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Campaign heats up on changes in charter North Tonawanda rife with allegations

As Election Day approaches, the political rhetoric in the Lumber City is sizzling even though there are no local races this year.

But Tuesday's ballot will include five proposed changes to the City Charter, the document that establishes the structure of city government.

Two of the changes would alter top city positions.

Accusations, meanwhile, are flying back and forth between Republicans and Democrats.

Some involve a mailer that pictures Mayor Lawrence V. Soos sitting in a wheelbarrow and asks, "Do you think Larry Soos is smarter than you?"

Questions also have arisen about a planned mailer supporting the charter changes that would have been funded by taxpayer dollars, which opponents say would have been improper.

"They're going after me right now because they know I'm going to run for mayor again," Soos, a Democrat, said of the mailer bearing his photo, which has been sent out by the County Republican Party.

"I don't mind being tied to the charter [vote], because it's a good idea," he said.

Soos said the flier that was to be mailed from City Hall had been created by the Charter Review Committee, not him or anyone in his office.

He told The Buffalo News he likely will end up paying for the first run of mailers, which cost about $3,000, out of his own pocket.

New fliers, designed more as an informational piece, will remove endorsements of the proposed changes, Soos said.

Common Council President Brett M. Sommer, a Republican, said he disagrees with the recommendations of the charter committee, which he said wouldn't compromise with others with experience working in government.

Sommer called it "amazing" that no one in the mayor's office realized it was improper to print the flier and plan to pay for it with taxpayer money.

"They've admitted it [was wrong] by changing it," Sommer said.

Randy C. Fahs, committee secretary, said the group asked the Council for funding in writing on at least two occasions, but was told to look to the mayor's office for money.

The two most controversial proposed changes would make the elected city attorney position into a mayoral appointee, and combine the city treasurer and city clerk positions into one elected position.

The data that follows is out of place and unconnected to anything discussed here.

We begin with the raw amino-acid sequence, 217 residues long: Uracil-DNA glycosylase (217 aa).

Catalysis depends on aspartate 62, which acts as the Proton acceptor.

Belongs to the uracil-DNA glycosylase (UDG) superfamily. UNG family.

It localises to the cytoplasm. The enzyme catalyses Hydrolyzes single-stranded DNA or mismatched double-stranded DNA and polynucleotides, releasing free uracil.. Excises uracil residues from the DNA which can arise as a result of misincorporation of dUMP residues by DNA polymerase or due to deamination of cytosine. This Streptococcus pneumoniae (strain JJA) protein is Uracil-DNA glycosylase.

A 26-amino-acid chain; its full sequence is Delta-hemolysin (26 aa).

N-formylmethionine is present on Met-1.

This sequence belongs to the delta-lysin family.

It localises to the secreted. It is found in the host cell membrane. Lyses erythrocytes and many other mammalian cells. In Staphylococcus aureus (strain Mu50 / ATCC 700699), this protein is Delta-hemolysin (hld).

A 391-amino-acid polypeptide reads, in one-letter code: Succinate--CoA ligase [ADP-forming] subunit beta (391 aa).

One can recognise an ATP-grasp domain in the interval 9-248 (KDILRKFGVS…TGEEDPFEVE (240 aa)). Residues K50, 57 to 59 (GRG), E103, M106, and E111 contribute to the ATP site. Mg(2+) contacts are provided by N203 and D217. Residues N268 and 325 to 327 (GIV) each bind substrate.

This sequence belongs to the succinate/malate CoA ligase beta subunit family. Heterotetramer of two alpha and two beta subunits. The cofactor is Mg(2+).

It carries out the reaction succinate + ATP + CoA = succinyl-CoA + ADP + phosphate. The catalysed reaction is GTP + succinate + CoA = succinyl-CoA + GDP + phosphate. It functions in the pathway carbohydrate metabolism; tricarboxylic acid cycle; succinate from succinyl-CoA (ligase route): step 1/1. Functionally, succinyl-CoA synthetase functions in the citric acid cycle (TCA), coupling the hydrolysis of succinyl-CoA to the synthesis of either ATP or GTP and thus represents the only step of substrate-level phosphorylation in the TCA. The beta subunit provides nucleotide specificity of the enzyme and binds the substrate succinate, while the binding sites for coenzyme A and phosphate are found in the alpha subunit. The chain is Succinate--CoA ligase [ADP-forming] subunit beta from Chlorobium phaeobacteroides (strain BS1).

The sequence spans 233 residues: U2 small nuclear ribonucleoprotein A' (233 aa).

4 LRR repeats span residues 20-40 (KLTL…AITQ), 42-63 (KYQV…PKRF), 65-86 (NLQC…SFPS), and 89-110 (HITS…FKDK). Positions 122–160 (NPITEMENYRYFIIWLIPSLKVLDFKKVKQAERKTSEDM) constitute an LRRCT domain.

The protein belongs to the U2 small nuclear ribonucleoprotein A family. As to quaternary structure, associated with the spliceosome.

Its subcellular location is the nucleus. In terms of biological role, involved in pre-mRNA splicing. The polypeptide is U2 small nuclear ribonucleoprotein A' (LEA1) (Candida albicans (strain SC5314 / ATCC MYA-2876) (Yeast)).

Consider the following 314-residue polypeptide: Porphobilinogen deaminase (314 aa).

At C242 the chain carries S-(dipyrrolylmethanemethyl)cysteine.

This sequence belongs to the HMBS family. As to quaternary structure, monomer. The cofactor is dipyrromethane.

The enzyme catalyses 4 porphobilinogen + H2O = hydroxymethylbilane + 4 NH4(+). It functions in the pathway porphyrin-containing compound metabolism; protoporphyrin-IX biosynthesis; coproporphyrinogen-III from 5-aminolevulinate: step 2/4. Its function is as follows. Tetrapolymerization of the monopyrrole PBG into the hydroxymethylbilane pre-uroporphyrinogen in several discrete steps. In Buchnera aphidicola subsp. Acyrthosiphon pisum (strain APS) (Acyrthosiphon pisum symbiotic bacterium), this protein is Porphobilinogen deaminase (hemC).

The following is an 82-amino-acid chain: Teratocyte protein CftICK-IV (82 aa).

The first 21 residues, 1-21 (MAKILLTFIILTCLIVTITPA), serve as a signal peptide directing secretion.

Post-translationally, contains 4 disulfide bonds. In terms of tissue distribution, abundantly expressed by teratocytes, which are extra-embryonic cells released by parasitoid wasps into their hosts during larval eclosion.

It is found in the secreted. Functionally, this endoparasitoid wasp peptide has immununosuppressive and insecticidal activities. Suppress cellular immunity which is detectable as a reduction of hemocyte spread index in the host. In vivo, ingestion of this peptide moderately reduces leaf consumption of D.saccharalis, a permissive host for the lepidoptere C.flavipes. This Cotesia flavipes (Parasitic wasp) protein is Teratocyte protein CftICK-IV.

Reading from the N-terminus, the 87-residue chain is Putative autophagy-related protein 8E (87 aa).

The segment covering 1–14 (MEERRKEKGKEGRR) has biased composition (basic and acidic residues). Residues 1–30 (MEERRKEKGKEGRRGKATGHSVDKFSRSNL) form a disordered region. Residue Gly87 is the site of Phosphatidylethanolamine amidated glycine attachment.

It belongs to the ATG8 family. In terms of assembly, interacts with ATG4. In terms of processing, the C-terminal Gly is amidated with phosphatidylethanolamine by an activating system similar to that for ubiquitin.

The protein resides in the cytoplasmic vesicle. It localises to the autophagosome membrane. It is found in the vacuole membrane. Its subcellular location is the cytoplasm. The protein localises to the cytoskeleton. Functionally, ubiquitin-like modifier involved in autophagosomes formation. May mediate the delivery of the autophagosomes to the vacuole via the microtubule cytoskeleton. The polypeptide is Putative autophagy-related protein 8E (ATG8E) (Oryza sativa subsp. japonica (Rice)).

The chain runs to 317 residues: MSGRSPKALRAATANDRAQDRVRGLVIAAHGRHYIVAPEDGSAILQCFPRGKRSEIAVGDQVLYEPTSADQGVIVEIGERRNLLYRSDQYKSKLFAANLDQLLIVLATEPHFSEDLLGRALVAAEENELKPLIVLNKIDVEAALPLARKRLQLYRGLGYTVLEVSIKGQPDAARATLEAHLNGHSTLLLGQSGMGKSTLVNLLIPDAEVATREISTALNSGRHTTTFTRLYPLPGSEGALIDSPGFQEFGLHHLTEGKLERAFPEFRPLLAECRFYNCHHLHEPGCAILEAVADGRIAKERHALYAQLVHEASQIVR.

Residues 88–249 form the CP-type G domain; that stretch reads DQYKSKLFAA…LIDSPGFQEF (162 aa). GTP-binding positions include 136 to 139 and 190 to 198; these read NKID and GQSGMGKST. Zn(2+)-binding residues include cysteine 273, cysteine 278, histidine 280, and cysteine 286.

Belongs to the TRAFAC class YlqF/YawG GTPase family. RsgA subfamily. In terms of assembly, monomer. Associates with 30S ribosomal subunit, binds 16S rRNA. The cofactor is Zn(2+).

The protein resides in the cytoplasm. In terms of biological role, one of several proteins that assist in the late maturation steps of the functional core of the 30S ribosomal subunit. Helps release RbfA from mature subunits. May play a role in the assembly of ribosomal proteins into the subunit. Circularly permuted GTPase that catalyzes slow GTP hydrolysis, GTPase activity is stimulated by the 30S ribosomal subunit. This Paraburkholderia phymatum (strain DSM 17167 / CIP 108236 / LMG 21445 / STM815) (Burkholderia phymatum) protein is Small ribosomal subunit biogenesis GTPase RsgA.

Supporters say the changes would save the city money and provide a more efficient government.

Critics say they would consolidate power and remove checks and balances, without producing any savings.

Wednesday, in a memo to Soos, Assistant City Attorney Robert Sondel said the city should educate the public about the proposals and the charter committee should explain its reasons for recommending the changes.

"The city should not be advocating any official endorsement of the charter changes or any other political position," Sondel wrote.

Henry F. Wojtaszek, chairman of the Niagara County Republican Party, said his organization sent out the mailer with the picture of Soos in the wheelbarrow after he heard about plans for a city-paid flier supporting the changes.

Wojtaszek, who is also a former North Tonawanda city attorney, said he strongly opposes the proposal to make the attorney position a mayoral appointee.

"It's something that the voters should have a say in," he said.

Controversy surrounding the proposed charter changes swelled last year when members of the charter committee wanted the proposals on the ballot at that time.

But the Niagara County Board of Elections ruled that paperwork filed about 20 minutes before the deadline by City Clerk Thomas M. Jaccarino was improperly formatted.

At the time, Jaccarino said he assumed that what the committee had submitted was in the proper form.

City Attorney Shawn M. Nickerson, who received a request to review the submission from the mayor's office but didn't respond until five days after the Board of Election's deadline, said the committee was responsible for making sure the ballot proposals were in the proper form.

Ultimately, the issue is up to the voters to decide, Soos said.

"If they're not good ideas, let the voters turn it down," he said. "I will be disappointed, but that's what it's all about."

Sommer agreed.

"I hope people look past a lot of the rhetoric and look at what these votes mean," he said.


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